float3 vpos = float3(
		// convert UV's so they represent a coordinate system with its origin in the middle
		(i.uv * 2 - 1) / projectionMultipliers, -1)
		// division translates uv's back from our screens aspect ratio to a quadratic space
		// -1 denotes a depth of -1, so in the next step we translate AWAY from the origin
		
		* linDepth; // slide the whole coordinates by the depth in a reverese projection

// convert from viewSpace to worldSpace
float4 wsPos = mul(_InverseViewMatrix, float4(vpos, 1));

The first step is quite straight forward, we sample our depth texture and linearize our depth buffer. Note that I use a Unity Macro here, depending on your rendering framework you will have to implement this function yourself. The important thing to note is that the function I am going to describe is taking inputs for depth values between 0 and 1 only, so if you are running a framework that generates depth values from -1 to 1, remember to convert them to the 0 to 1 format.

After that, the math looks like this: (You can implement the comments from the previous code sample):

x = ( 1-\frac{far}{near})

y = ( \frac{far}{near})

f(z) = ( \frac{x}{far}*z+\frac{y}{far})

The second step is to extract necessary projection values from the projection matrix. The projection matrix usually transforms view space coordinates into a projected space based on the cameras FoV and the frustum parameters (read: far and near clipping plane locations). In short, this matrix defines what the frustum sees and applies perspective distortion to vertices. A typical projection matrix looks a bit like this:

\begin{bmatrix} \frac{tan(fov/2)^{-1}}{a} & 0 & 0 & 0\\ 0 & tan(fov/2)^{-1} & 0 & 0 \\ 0 & 0 & \frac{-zp}{zm} & \frac{-(2*far*near))}{zm}\\ 0 & 0 & -1 & 0 \end{bmatrix}

Where the values are defined as:

fov = Field of View
a = Screen Aspect Ratio
zp = far + near
zm = far – near

In our codesample we take the (1,1) and (2,2) values from the matrix, which are responsible for scaling vertices along the x and y axis respective to the field of view and the screens aspect ratio. In the next step we do exactly that, but instead of doing a multiplication we divide, which reverses the process.

Before we do that however, we convert the screen space uv’s from a lower left based coordinate system, to a coordinate system which has it’s origin in the center by multiplying the uv’s by two and then subtracting one.
Then we slide the calculated position away from the center along the negative Z axis by multiplying the whole construct with our calculated depth. The result is the exact position of the vertex in view space.

Now assuming we have the Inverse View Matrix, we can simply multiply the matrix with our view space position, which will result in a world space position. (Since we undo the world to view space transformation by multiplying with the inverse matrix)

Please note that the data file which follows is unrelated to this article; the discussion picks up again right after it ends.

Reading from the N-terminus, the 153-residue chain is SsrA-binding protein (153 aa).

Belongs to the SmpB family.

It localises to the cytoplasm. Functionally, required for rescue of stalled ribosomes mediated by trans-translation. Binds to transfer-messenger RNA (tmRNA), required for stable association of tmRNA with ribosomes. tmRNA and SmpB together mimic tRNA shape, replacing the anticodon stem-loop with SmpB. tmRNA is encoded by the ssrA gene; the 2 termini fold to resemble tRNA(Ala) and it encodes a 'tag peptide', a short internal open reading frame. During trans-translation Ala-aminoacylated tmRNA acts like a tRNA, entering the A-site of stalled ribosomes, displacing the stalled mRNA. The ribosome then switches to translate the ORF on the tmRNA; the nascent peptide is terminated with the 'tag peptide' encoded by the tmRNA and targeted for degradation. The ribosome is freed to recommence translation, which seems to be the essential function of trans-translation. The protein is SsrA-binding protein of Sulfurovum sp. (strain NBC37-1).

The Sweep

Having aquired our world space position, the rest of the shader is.. a fragment of cake!

First, let’s declare some parameters for this shader.

sampler2D _ScanTexture;
float4 _ScanColor;
float _ScanHeadPct;
float _TrailWidth;

float4 _PulseOrigin;
float _PulseDistance;

We define a texture and a color, as well as a width and a head percentage. Color and texture should be quite clear, the trail width is the width of the whole scan and the head percentage denotes how much of the trail should be filled with a solid color line.

Having defined and set these values from the outside we can now do :

fixed4 col = tex2D(_MainTex, i.uv);
			
if (_PulseDistance == 0) // we don't use the effect, just return the normal screen color
	return col;

[... snip ...] find wsPos [... snip ...]

// calculate the world distance between our fragment and the hit position of whatever
// we want to hightlight
float dist = distance(wsPos, _PulseOrigin.xyz);
float distanceToPulse = dist - _PulseDistance;
float distanceIterator = saturate(distanceToPulse / _TrailWidth);

if (distanceIterator < 1) {
	if (distanceIterator > 1 - _ScanHeadPct)
		return _ScanColor;
	else 
		col = lerp(col, tex2D(_ScanTexture, i.uv * 5)*_ScanColor, distanceIterator);

return col;
}

And we’re done. All that is left is to fill in the necessary values on runtime to animate the sweep.
In my case I went ahead and bound the mouse click to setting the _PulseOrigin value to the clicked world position, after which I executed a little routine that incremented the _PulseDistance over a certain amount of time until it reached a certain value.

Unity Implementation

There are a few things to note for implementing this effect inside unity. First, inside the shader we have access to the projection matrix natively. We can simply use unity_CameraProjection, intead of providing a projection matrix from external sources or via a cBuffer. We also have the view matrix natively, however, since the Cg variant of unity is not state of the art, as in, it doesn’t have all the features the official nVidia release has (at the time this post was written), we can’t easily inverse the view matrix. We COULD write an inverse matrix function inside the shader… that however is extremely tedious, and since we are lazy we can exploit the fact that the C# side of unity does have access to the view matrix as well AND it has an inverse property for 4×4 matrices. So we calculate the inverse view matrix inside C# and pass it to the shader manually. Watch out though, the view matrix in the camera object is actually called the worldToCameraMatrix.

The full unity implementation for this effect can be, as always, found in the GitRepo, leave a comment if you feel that the doc is lacking and as always, thanks for reading my ramblings!
See you in the next post.

Alexander